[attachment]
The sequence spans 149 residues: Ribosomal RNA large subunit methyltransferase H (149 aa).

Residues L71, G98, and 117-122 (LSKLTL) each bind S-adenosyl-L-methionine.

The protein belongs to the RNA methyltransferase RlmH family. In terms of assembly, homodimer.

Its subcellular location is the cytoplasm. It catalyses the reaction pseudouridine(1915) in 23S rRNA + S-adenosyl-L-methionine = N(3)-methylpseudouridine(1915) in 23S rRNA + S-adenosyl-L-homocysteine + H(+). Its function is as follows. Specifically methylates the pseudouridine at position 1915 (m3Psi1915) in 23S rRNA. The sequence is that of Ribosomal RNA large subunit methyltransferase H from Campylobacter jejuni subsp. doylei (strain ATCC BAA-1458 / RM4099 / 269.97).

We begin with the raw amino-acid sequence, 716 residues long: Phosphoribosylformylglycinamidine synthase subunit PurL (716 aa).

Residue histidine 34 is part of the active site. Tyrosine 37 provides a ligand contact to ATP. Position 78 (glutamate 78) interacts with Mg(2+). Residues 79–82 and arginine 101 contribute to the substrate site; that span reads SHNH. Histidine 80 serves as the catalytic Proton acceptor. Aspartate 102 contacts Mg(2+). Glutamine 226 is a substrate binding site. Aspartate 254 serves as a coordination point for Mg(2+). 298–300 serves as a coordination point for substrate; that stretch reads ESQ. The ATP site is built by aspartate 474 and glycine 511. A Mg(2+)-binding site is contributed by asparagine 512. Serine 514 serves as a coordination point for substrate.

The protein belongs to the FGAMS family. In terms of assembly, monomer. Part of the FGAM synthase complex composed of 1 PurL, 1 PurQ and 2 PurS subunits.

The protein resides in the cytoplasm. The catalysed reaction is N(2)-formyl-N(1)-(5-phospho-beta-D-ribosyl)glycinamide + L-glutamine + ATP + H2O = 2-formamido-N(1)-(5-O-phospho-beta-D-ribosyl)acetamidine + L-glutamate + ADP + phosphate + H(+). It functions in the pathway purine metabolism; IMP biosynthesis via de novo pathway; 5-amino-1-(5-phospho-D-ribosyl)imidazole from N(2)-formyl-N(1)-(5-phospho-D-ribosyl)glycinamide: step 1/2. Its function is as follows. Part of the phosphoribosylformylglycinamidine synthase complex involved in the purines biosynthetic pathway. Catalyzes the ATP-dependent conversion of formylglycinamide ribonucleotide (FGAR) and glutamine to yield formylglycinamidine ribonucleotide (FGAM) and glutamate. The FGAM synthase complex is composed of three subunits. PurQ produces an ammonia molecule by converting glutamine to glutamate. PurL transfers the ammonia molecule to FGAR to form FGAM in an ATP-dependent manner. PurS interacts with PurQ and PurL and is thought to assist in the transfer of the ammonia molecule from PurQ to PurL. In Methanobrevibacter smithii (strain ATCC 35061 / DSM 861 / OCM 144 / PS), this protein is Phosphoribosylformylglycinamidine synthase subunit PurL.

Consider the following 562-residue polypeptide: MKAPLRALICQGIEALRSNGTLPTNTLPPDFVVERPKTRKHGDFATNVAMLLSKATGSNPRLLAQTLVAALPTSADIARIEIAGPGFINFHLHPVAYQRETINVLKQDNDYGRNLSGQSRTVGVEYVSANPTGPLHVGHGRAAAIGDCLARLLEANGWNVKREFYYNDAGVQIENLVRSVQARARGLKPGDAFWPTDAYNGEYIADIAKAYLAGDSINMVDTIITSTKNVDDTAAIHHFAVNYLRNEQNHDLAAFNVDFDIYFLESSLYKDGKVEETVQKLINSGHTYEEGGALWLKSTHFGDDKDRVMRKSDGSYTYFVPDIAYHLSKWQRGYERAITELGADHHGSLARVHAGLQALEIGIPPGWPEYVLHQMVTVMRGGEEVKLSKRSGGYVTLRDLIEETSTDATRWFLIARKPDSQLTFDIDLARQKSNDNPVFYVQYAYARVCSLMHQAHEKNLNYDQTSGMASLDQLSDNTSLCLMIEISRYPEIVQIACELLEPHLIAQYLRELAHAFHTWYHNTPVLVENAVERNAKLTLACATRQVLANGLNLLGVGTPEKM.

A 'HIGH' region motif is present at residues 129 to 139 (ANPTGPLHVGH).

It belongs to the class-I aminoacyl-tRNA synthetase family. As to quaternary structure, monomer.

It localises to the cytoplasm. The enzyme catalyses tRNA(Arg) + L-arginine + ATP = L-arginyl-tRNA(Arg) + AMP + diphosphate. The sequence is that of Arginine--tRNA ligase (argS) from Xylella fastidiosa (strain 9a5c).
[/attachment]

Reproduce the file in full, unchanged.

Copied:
The sequence spans 149 residues: Ribosomal RNA large subunit methyltransferase H (149 aa).

Residues L71, G98, and 117-122 (LSKLTL) each bind S-adenosyl-L-methionine.

The protein belongs to the RNA methyltransferase RlmH family. In terms of assembly, homodimer.

Its subcellular location is the cytoplasm. It catalyses the reaction pseudouridine(1915) in 23S rRNA + S-adenosyl-L-methionine = N(3)-methylpseudouridine(1915) in 23S rRNA + S-adenosyl-L-homocysteine + H(+). Its function is as follows. Specifically methylates the pseudouridine at position 1915 (m3Psi1915) in 23S rRNA. The sequence is that of Ribosomal RNA large subunit methyltransferase H from Campylobacter jejuni subsp. doylei (strain ATCC BAA-1458 / RM4099 / 269.97).

We begin with the raw amino-acid sequence, 716 residues long: Phosphoribosylformylglycinamidine synthase subunit PurL (716 aa).

Residue histidine 34 is part of the active site. Tyrosine 37 provides a ligand contact to ATP. Position 78 (glutamate 78) interacts with Mg(2+). Residues 79–82 and arginine 101 contribute to the substrate site; that span reads SHNH. Histidine 80 serves as the catalytic Proton acceptor. Aspartate 102 contacts Mg(2+). Glutamine 226 is a substrate binding site. Aspartate 254 serves as a coordination point for Mg(2+). 298–300 serves as a coordination point for substrate; that stretch reads ESQ. The ATP site is built by aspartate 474 and glycine 511. A Mg(2+)-binding site is contributed by asparagine 512. Serine 514 serves as a coordination point for substrate.

The protein belongs to the FGAMS family. In terms of assembly, monomer. Part of the FGAM synthase complex composed of 1 PurL, 1 PurQ and 2 PurS subunits.

The protein resides in the cytoplasm. The catalysed reaction is N(2)-formyl-N(1)-(5-phospho-beta-D-ribosyl)glycinamide + L-glutamine + ATP + H2O = 2-formamido-N(1)-(5-O-phospho-beta-D-ribosyl)acetamidine + L-glutamate + ADP + phosphate + H(+). It functions in the pathway purine metabolism; IMP biosynthesis via de novo pathway; 5-amino-1-(5-phospho-D-ribosyl)imidazole from N(2)-formyl-N(1)-(5-phospho-D-ribosyl)glycinamide: step 1/2. Its function is as follows. Part of the phosphoribosylformylglycinamidine synthase complex involved in the purines biosynthetic pathway. Catalyzes the ATP-dependent conversion of formylglycinamide ribonucleotide (FGAR) and glutamine to yield formylglycinamidine ribonucleotide (FGAM) and glutamate. The FGAM synthase complex is composed of three subunits. PurQ produces an ammonia molecule by converting glutamine to glutamate. PurL transfers the ammonia molecule to FGAR to form FGAM in an ATP-dependent manner. PurS interacts with PurQ and PurL and is thought to assist in the transfer of the ammonia molecule from PurQ to PurL. In Methanobrevibacter smithii (strain ATCC 35061 / DSM 861 / OCM 144 / PS), this protein is Phosphoribosylformylglycinamidine synthase subunit PurL.

Consider the following 562-residue polypeptide: MKAPLRALICQGIEALRSNGTLPTNTLPPDFVVERPKTRKHGDFATNVAMLLSKATGSNPRLLAQTLVAALPTSADIARIEIAGPGFINFHLHPVAYQRETINVLKQDNDYGRNLSGQSRTVGVEYVSANPTGPLHVGHGRAAAIGDCLARLLEANGWNVKREFYYNDAGVQIENLVRSVQARARGLKPGDAFWPTDAYNGEYIADIAKAYLAGDSINMVDTIITSTKNVDDTAAIHHFAVNYLRNEQNHDLAAFNVDFDIYFLESSLYKDGKVEETVQKLINSGHTYEEGGALWLKSTHFGDDKDRVMRKSDGSYTYFVPDIAYHLSKWQRGYERAITELGADHHGSLARVHAGLQALEIGIPPGWPEYVLHQMVTVMRGGEEVKLSKRSGGYVTLRDLIEETSTDATRWFLIARKPDSQLTFDIDLARQKSNDNPVFYVQYAYARVCSLMHQAHEKNLNYDQTSGMASLDQLSDNTSLCLMIEISRYPEIVQIACELLEPHLIAQYLRELAHAFHTWYHNTPVLVENAVERNAKLTLACATRQVLANGLNLLGVGTPEKM.

A 'HIGH' region motif is present at residues 129 to 139 (ANPTGPLHVGH).

It belongs to the class-I aminoacyl-tRNA synthetase family. As to quaternary structure, monomer.

It localises to the cytoplasm. The enzyme catalyses tRNA(Arg) + L-arginine + ATP = L-arginyl-tRNA(Arg) + AMP + diphosphate. The sequence is that of Arginine--tRNA ligase (argS) from Xylella fastidiosa (strain 9a5c).